The next day we nailed the skirt of his coat, which I had pulled off, to the whipping post in Charlestown, the place of his residence, with a label upon it, commemorative of the occasion which had thus subjected the proprietor to the popular indignation.

Another attempt was made to save a little tea from the ruins of the cargo, by a tall aged man, who wore a large cocked hat and white wig, which was fashionable at that time. He had slightly slipped a little into his pocket, but being detected, they seized him, and taking his hat and wig from his head, threw them, together with the tea, of which they had emptied his pockets, into the water. In consideration of his advanced age, he was permitted to escape, with now and then a slight kick.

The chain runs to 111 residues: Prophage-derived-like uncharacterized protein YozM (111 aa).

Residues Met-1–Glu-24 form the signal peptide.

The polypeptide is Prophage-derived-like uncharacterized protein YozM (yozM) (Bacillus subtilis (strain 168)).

The next morning, after we had cleared the ships of the tea, it was discovered that very considerable quantities of it was floating upon the surface of the water; and to prevent the possibility of any of its being saved for use, a number of small boats were manned by sailors and citizens, who rowed them into those parts of the harbour wherever the tea was visible, and by beating it with oars and paddles, so thoroughly drenched it, as to render its entire destruction inevitable.

Source: James Hawkes, A Retrospect of the Boston Tea Party (New York, 1834), pp. 36–41.